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RE: [TexasCzechs] Sugarek Road and the Sugarek Family

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  • Dewey W. Elsik
    Do you know a Bob Or Robert Sugarek? He used to work for me and lives here in Kingsville???????????? ... From: SUGAREK%BILBO@uthscsa.edu
    Message 1 of 2 , Jun 1, 2000
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      Do you know a Bob Or Robert Sugarek? He used to work for me and lives here in Kingsville????????????
      -----Original Message-----
      From: SUGAREK%BILBO@... [mailto:SUGAREK%BILBO@...]
      Sent: Tuesday, May 30, 2000 5:38 PM
      To: texasczechs@...
      Subject: [TexasCzechs] Sugarek Road and the Sugarek Family

      Dear Rick and others on the list,
            Sorry that it took me so long to reply question.  I now have my e-mail
      reply pro
      blem fixed.  (thanks to RickUs help)
            I grew up on what is now Sugarek Road and can share the history of itUs
      naming a
      nd the family for which it is named. 
            Until very recently the road that runs between Highway 59 (parallel to
      the Beevi
      lle Municipal Airport runway) and Farm to Market Road 888 had no name.  We just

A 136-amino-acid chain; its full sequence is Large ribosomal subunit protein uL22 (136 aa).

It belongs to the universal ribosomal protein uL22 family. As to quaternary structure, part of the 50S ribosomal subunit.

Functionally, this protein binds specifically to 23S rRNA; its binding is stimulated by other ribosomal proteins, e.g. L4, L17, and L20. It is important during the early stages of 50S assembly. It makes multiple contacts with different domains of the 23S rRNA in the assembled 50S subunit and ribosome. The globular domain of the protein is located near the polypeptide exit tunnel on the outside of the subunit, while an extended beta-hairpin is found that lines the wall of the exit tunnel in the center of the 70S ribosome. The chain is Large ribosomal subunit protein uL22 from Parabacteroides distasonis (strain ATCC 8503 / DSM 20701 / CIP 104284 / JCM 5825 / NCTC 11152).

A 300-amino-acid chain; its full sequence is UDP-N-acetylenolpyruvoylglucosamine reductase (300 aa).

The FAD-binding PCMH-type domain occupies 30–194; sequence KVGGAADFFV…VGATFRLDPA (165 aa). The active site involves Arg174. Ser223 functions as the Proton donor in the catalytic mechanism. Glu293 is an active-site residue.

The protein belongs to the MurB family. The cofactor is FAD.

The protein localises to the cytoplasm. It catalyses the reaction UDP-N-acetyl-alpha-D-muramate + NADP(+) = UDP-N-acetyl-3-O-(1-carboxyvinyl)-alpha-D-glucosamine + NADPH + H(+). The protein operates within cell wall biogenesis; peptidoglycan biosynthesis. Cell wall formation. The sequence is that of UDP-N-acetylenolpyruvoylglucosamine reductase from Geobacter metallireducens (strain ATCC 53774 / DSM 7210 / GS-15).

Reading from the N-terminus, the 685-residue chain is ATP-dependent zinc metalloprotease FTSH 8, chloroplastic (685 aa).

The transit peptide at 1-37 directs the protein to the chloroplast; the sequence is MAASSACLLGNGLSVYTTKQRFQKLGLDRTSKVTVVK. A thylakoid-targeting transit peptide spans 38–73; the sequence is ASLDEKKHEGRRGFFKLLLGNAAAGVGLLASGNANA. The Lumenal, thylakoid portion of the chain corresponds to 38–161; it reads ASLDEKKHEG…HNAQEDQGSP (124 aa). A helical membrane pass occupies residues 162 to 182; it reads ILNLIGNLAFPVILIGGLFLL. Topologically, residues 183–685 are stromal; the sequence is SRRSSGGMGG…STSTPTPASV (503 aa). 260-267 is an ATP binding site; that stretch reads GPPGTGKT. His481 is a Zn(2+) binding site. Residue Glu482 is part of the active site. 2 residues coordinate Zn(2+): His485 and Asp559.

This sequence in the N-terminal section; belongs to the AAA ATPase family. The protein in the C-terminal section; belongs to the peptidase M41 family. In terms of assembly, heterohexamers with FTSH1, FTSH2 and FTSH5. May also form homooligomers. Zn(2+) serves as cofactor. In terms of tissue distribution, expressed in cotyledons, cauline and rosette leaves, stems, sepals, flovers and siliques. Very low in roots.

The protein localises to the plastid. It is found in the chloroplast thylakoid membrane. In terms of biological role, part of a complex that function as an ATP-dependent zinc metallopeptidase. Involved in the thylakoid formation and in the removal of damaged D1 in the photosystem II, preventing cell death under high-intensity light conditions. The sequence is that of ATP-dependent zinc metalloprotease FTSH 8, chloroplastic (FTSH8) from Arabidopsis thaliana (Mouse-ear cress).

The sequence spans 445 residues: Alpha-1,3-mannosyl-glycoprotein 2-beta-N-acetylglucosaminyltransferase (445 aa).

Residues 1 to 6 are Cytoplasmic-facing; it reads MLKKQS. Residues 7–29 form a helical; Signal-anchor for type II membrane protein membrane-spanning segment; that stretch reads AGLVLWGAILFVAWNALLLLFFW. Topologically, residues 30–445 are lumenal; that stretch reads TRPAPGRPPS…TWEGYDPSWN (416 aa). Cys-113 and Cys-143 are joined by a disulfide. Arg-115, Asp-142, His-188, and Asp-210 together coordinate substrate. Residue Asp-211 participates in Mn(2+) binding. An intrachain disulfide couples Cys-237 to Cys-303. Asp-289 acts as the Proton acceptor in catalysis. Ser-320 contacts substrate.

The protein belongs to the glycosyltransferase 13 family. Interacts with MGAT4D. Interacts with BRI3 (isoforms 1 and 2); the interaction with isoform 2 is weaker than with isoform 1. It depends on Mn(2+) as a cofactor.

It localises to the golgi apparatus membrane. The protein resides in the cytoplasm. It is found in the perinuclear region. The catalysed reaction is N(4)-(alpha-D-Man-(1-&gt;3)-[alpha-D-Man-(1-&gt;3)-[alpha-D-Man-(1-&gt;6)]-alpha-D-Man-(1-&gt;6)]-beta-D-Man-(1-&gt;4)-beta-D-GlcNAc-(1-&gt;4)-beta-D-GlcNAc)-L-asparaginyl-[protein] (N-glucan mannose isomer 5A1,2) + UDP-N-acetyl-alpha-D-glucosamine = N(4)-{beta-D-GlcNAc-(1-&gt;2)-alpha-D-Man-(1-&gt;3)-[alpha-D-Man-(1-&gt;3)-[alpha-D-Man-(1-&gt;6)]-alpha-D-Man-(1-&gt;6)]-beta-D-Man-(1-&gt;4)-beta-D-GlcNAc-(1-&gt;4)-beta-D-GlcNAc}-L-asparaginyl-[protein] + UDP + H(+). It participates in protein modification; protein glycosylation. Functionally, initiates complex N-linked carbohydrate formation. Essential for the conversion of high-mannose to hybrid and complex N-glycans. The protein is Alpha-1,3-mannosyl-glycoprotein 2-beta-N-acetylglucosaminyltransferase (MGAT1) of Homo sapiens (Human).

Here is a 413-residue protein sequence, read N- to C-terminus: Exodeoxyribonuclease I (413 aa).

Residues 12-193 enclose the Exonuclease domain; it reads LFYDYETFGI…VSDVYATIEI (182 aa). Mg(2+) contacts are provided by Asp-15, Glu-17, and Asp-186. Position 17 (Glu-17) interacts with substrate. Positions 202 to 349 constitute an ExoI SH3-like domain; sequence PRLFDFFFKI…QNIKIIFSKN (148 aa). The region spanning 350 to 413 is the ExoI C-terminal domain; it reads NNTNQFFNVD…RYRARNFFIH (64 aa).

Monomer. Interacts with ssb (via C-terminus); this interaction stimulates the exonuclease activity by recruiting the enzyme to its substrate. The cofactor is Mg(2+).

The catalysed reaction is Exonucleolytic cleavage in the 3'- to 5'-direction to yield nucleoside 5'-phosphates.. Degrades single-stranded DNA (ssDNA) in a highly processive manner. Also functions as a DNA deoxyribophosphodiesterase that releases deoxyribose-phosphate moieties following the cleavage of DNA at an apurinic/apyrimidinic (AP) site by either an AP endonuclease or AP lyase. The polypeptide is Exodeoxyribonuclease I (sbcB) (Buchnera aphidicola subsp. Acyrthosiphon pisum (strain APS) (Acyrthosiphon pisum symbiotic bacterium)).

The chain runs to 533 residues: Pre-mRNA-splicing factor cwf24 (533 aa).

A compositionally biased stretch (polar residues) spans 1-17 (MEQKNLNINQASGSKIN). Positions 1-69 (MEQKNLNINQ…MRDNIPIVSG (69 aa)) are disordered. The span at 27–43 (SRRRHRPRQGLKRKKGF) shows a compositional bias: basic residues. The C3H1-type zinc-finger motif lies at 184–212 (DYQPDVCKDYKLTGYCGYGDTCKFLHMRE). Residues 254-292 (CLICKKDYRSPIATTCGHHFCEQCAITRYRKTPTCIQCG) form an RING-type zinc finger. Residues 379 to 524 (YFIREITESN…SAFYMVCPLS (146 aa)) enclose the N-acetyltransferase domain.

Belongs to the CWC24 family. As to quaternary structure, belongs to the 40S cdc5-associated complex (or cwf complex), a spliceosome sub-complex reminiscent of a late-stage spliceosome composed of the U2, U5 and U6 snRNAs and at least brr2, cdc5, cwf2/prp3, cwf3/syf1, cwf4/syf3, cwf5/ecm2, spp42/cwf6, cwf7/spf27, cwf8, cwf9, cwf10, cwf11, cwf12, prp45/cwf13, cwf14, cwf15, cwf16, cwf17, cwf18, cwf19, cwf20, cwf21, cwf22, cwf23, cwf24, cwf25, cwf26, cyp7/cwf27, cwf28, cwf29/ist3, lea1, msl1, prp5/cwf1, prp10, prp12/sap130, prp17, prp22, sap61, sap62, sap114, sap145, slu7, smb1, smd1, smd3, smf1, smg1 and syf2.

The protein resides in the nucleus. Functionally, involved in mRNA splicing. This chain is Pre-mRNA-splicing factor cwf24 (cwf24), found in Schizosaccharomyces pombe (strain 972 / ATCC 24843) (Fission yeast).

c
      alled it "the lane" .  Our farm was at the corner formed by this road and FM
      888.
        (Jeff Foxworthy has been quoted as saying that "you know you're a redneck if
      an
      y part of the directions to your home include the words 'and when you leave the
      p
      aved road'".  I would like to add, and if that road has no name.  With that
      descr
      iption we could proudly call ourselves "rednecks".) 
            In the 1970's my mother and I accidentally set our laundry room on fire
      and had
      to call the fire department.  The only address she could give the dispatcher
      was
      to tell him that "It is at Allen Sugarek's house.  Most of the firemen know
      where
      that is."  The Beeville Volunteer Fire Department, many of whom were family
      frie
      nds, did get there and all turned out well. 
            In recent years as the state began naming roads for the EMS system,
      this one was
      named "South Airport Road".  This initially seemed a good idea (as the road
      did
      run by the airport).  However, Beeville already had another Airport Road
      (across
      town leading to what had been the town's original airport).  Two "Airport
      Roads"
      in a town of under 14,000 people, became a bit confusing.
            My dad tells me that he pointed this out to his county commissioner who
      offered
      to rename the road and asked my dad if he would like to call it Sugarek Road or
      S
      ugarek Drive.  (The county road crews had long been calling it "Sugarek Road"
      whe
      n they needed to describe the location.)  Thus the name was changed and it
      became
      "Sugarek Road".
            Now for the family for which it was named.  The land for the south end
      of the ro
      ad had been donated to the county by my grandfather, Charlie Sugarek.  My dad
      tel